Blazin' Saddles

Cav turns a corner

Blazin' Saddles

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He may be dating a Page Three glamour model, but sometimes things don't go Mark Cavendish's way.

Many people would have watched the closing moments of Sunday's stage two and thought that Cavendish's outburst following Alessandro Petacchi's narrow win was the latest petulant outburst in a short career which has seen Cav two-finger, mouth off and snarl his way to the top.

Except that he was entirely justified this time. Petacchi clearly veered into Cavendish's path on two occasions in the Parma finale, making a ham-fisted attempt at fair sprinting.

Had the Sidi cycling shoe been on the other foot, so to speak, and it were Cav, and not Alejet, who kept a line as straight as Graham Norton, then surely the Italian officials would have thrown the book at the dastardly Manxman and elevated their compatriot to the top of the podium.

Look at what happened a couple of years ago during the Tour with the much publicised Thor Hushovd incident, an unjust decision which cost Cavendish the green jersey in Paris.

If Cavendish's sprinting was deemed irregular when he was disqualified in favour of the Big Norwegian, then Petacchi's effort on Sunday was as irregular as the French verb 'etre' - or one's toilet habits after a gluten-heavy diet.

Still, Cavendish proved that he's learnt a lot since that last incident. Instead of perpetuating the controversy, Cavendish, once he had calmed down, simply let it pass.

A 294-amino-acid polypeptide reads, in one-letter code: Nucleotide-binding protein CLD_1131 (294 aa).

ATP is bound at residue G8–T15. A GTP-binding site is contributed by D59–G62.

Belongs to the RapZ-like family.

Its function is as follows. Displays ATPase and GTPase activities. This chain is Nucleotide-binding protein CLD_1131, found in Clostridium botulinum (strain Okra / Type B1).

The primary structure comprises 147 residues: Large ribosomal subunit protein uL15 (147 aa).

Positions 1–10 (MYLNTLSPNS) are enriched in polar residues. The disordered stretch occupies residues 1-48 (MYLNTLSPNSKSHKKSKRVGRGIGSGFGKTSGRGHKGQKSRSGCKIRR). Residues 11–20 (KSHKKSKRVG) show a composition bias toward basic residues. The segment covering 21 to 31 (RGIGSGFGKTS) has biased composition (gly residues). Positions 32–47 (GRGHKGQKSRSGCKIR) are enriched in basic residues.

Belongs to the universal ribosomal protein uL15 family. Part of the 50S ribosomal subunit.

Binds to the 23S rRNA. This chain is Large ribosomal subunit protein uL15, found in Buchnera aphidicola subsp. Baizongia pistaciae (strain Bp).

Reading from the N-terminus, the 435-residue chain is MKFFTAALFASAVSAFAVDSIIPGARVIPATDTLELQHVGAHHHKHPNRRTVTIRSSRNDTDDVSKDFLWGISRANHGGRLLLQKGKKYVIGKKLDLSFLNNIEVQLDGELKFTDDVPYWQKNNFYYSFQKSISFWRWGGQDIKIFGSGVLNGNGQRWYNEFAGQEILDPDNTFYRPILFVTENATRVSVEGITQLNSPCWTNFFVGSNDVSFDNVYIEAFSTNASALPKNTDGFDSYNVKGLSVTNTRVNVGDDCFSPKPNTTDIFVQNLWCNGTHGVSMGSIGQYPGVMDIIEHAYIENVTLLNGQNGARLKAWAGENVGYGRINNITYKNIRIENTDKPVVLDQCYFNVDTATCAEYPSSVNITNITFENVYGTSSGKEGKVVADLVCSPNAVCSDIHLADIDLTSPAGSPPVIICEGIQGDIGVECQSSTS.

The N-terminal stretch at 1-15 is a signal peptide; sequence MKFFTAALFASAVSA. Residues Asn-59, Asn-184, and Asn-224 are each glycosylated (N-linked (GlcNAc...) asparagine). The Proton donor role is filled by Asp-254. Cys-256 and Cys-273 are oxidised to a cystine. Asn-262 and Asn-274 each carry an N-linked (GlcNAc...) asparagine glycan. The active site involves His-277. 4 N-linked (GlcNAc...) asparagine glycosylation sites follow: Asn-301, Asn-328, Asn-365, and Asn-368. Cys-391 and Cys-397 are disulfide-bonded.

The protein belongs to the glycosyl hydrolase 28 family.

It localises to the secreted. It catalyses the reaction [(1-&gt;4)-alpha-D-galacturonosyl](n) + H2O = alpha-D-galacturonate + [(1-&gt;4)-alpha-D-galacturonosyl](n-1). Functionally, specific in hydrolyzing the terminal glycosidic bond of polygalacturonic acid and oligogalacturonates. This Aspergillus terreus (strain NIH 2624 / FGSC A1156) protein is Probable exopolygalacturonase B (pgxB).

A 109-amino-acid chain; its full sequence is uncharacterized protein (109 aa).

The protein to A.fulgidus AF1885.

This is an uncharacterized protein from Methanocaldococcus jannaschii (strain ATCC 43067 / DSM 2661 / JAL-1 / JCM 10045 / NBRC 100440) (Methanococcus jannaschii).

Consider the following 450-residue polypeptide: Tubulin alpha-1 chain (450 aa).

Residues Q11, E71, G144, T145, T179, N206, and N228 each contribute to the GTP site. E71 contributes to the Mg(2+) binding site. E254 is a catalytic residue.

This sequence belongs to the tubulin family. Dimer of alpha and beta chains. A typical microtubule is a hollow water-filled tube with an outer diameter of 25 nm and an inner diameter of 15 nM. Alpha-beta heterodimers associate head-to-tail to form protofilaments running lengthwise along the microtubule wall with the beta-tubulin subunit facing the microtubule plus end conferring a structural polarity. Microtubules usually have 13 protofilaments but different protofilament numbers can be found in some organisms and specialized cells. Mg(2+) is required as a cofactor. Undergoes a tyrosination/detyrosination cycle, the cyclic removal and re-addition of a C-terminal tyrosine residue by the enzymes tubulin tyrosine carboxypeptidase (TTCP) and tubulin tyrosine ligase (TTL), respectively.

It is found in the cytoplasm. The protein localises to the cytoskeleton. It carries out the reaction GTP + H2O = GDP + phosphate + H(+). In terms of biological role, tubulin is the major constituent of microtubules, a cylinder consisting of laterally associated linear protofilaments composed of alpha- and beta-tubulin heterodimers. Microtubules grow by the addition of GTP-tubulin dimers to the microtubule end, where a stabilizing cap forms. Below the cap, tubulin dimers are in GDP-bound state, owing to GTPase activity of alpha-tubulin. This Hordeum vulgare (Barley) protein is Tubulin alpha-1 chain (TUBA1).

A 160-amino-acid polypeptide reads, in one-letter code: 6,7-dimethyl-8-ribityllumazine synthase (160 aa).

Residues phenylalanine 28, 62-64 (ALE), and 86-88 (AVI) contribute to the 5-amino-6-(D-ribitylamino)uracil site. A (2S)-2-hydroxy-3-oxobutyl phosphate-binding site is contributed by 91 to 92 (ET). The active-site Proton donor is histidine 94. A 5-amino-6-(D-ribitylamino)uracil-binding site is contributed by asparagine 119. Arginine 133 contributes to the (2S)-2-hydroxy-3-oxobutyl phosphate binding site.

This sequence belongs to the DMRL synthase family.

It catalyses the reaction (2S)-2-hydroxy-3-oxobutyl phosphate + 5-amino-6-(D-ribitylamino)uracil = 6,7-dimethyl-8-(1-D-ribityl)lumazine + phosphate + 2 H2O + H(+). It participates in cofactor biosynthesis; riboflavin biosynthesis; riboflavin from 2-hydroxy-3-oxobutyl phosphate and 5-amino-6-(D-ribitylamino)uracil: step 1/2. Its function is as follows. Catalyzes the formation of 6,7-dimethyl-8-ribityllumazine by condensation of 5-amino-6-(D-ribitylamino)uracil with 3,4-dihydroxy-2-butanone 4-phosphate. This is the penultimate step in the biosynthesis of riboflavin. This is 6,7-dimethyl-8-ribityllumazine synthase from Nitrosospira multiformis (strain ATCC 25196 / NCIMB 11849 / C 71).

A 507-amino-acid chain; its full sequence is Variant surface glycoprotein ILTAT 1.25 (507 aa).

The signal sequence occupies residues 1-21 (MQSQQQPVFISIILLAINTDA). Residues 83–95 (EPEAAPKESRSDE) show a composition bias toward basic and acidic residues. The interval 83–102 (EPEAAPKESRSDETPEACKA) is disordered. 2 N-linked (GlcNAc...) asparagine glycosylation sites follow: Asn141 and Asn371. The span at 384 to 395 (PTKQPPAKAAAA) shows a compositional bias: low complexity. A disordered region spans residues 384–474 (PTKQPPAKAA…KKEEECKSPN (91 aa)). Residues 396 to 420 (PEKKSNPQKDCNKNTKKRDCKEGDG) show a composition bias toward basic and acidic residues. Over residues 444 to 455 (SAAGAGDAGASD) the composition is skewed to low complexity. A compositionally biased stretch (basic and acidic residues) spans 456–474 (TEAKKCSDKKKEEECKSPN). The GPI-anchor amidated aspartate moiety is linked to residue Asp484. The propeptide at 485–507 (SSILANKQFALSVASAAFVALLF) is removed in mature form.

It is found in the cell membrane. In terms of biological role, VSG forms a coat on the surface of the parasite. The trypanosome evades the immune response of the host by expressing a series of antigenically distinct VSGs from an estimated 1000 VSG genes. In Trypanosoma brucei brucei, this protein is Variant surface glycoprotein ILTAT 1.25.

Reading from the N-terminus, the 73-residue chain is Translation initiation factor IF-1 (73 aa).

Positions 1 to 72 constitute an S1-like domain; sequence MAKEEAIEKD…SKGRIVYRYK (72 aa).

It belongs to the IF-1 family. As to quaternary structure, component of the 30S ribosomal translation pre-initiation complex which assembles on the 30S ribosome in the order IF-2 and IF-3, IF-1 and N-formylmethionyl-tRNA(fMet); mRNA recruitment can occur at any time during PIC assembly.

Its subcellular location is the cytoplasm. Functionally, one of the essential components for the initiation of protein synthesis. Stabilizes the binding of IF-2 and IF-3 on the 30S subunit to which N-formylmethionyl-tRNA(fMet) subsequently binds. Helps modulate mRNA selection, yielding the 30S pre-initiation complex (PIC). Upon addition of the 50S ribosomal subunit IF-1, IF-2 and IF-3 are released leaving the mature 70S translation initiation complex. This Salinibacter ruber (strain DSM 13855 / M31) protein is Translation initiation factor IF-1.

After a tender kiss with his girlfriend - who boasts a chest bigger than your average pirate - and a reflection on his new pink jersey as race leader, Cavendish simply shrug his shoulders, put up his hands, admitted (through gritted veneered teeth) that he was in the wrong, and claimed that Petacchi was a worthy winner.

He did this in front of an Italian TV crew and while speaking pretty decent Italian. And he even had the gumption to shake his rival's hand and produce a smile.

Later, on Twitter, Cavendish summarised the situation with a touch of class: "Phew, calmed down now. I'm always disqualified for every little move, but this is not Petacchi's fault. It's the fault of the jury or teams who have a prejudice against me.

"So I'm sorry to Petacchi for taking my frustration out on him. What happened today is sprinting and that's why I love it. It's about tactics as well as power. Let's bring back old school sprinting! Congrats to a great champion today."

Has the enfant terrible of the peloton finally grown up? Chapeau, Cav - or as they may say in Rome, capello.

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